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Why the robot apocalypse might not be intentional

Last year, we suggested the robot apocalypse might be coming, just not today. After further high-profile AI mishaps, we should perhaps add the caveat that, if it does happen soon, the robots may not have meant it

02/11/2018

Kevin Murphy

Kevin Murphy

Fund Manager, Equity Value

Facebook is in trouble again – this time, the BBC reports, after it approved an advertising campaign aimed at people interested in a conspiracy theory favoured by white nationalists.

Apologising for the episode, the company explained a “white genocide” targeting category had been created, not by human staff or users but  by an algorithm – not the first time artificial intelligence (AI) has embarrassed one of the world’s tech giants.

As the BBC article also notes, Twitter was recently forced to apologise after an anti-Semitic phrase briefly featured on the site's ‘trending’ section, where topics are set by algorithms although they can later be reviewed by human moderators.

And last month, as this Telegraph piece reports, Amazon had to scrap an internal tool that used AI to sort through job applications – and apparently ‘learnt’ to be sexist.

Although it was built as a way of automatically sorting through CVs and picking out the most promising, its creators quickly noticed it had taught itself to prefer male candidates over female ones – apparently because the system had been ‘trained’ using data submitted by people over a 10-year period, most of which came from men. After initially trying to fix the bias, Amazon abandoned the project altogether.

Hitler-loving chat robot

Combining sexism, racism and all manner of other bigotry into a single package, meanwhile, there is the uncomfortable story from a couple of years ago when Microsoft set out to introduce an innocent AI chat robot to Twitter – before having to delete it a day later because, as this Telegraph piece puts it, “ it transformed into an evil Hitler-loving, incestual sex-promoting, ‘Bush did 9/11’-proclaiming robot”.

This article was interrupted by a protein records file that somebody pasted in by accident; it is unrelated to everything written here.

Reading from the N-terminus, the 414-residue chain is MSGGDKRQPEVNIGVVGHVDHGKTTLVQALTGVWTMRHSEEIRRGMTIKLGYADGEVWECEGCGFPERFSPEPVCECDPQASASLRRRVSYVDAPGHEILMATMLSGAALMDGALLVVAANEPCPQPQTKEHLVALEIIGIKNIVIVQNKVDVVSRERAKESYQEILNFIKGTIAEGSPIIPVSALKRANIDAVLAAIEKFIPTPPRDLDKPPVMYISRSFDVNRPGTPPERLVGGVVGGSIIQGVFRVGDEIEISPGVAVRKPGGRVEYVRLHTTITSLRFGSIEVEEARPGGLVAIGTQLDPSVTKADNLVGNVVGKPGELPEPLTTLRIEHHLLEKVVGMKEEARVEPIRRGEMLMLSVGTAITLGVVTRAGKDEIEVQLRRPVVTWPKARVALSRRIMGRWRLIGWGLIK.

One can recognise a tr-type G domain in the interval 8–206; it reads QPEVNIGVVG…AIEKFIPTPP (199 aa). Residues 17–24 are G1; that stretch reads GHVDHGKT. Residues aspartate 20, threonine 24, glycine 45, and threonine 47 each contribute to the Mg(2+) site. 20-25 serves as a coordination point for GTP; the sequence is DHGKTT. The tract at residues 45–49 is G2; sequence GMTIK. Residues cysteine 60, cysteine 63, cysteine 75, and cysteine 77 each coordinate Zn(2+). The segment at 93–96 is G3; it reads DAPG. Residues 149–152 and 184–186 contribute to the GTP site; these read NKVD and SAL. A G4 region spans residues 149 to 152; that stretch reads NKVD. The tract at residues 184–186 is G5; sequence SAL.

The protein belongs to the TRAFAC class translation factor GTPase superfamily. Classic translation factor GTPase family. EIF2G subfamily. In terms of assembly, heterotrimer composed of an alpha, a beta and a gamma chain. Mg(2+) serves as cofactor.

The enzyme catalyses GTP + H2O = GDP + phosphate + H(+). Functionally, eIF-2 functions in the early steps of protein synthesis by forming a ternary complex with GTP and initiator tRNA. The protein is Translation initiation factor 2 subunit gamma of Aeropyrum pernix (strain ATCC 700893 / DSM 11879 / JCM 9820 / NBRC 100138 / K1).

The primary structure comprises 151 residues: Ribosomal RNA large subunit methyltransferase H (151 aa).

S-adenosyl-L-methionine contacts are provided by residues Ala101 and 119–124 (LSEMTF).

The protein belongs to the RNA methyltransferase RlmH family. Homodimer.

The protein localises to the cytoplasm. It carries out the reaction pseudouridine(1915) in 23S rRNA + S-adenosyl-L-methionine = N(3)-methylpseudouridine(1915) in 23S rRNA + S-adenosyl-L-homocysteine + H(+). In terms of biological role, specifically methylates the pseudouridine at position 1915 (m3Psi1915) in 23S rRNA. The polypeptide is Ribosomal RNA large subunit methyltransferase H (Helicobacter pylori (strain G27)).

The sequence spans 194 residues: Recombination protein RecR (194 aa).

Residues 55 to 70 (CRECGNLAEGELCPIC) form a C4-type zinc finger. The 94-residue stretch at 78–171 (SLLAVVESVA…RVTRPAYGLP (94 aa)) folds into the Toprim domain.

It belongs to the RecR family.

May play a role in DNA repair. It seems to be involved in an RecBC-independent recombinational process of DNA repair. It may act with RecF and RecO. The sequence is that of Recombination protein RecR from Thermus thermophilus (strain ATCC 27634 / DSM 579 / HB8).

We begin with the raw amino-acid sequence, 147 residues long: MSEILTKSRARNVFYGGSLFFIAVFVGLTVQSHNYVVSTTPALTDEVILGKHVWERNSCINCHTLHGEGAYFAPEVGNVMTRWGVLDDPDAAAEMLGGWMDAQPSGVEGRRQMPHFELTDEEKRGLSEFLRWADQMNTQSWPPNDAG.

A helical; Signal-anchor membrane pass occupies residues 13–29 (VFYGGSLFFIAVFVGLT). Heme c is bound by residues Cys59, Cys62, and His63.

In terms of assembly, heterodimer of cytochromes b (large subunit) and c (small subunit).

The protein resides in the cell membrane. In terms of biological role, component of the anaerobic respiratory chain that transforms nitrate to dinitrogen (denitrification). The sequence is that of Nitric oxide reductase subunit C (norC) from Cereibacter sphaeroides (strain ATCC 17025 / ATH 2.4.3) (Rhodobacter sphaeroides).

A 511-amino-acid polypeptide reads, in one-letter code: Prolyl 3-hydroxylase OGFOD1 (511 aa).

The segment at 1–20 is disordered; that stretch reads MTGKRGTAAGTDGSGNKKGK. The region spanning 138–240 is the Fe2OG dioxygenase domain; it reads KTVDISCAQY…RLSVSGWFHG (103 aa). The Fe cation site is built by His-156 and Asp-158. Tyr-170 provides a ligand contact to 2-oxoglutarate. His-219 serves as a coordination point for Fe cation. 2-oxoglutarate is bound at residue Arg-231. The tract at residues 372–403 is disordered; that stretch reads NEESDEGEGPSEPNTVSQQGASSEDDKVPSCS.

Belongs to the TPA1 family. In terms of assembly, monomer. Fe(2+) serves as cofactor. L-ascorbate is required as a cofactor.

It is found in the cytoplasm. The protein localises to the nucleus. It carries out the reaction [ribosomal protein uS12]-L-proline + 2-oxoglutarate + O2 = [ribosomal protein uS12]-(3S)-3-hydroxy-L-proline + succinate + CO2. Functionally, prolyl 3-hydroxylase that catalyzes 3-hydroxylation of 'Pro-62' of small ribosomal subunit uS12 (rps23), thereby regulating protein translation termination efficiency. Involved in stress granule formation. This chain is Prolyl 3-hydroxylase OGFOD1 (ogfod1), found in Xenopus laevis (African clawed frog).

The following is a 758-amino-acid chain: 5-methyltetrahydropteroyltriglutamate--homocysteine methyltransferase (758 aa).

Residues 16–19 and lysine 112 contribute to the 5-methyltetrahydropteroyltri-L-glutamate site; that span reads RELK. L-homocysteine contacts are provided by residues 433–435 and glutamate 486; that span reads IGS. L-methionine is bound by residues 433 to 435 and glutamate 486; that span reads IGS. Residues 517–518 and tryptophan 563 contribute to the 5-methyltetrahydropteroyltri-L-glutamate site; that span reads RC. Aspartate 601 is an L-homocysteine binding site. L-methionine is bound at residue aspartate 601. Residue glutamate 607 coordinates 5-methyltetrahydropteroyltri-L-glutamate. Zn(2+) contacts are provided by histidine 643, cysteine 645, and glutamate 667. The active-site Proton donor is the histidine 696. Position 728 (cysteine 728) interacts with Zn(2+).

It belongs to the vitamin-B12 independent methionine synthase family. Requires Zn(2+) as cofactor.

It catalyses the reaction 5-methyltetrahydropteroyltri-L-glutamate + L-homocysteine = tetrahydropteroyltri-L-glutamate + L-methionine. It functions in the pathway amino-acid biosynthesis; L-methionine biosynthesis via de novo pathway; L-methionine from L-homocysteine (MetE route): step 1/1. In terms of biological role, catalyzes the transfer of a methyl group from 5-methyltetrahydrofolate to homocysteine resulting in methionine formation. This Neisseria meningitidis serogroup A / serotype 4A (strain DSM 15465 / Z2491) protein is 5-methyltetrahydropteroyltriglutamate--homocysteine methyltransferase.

The article reveals: “This is because her responses are learned by the conversations she has with real humans online – and real humans like to say weird stuff online and enjoy hijacking corporate attempts at PR.”

So, an explanation that reflects as badly on humanity as it does the artificial intelligence we have created – but, then again, it is humanity’s flaws that have helped value investing to thrive as a strategy for more than 100 years.

There have been a lot of AI failures

We have previously considered the limitations of AI in the context of chat-up lines and paint colours – where, after much tweaking of programmes, “Do you have a pence because you stole my heart bat?” and ‘You look like a thing and I love you” for the former and “Dorkwood” “Sindis Poop” and “Stanky Bean” (all shades of grey) for the latter were among the most memorable.

Importantly, we highlight these failures not to be churlish but as a counterbalance to the breathless media reports of every AI success – the few hits plucked from all the misses.

“The robot apocalypse may well be coming,” we wrote last time. “But not today.”

Given the episodes mentioned above, we should perhaps add a caveat: “And if it does happen anytime soon, the robots will probably have done it by accident.”

Author

Kevin Murphy

Kevin Murphy

Fund Manager, Equity Value

I joined Schroders in 2000 as an equity analyst with a focus on construction and building materials.  In 2006, Nick Kirrage and I took over management of a fund that seeks to identify and exploit deeply out of favour investment opportunities. In 2010, Nick and I also took over management of the team's flagship UK value fund seeking to offer income and capital growth.

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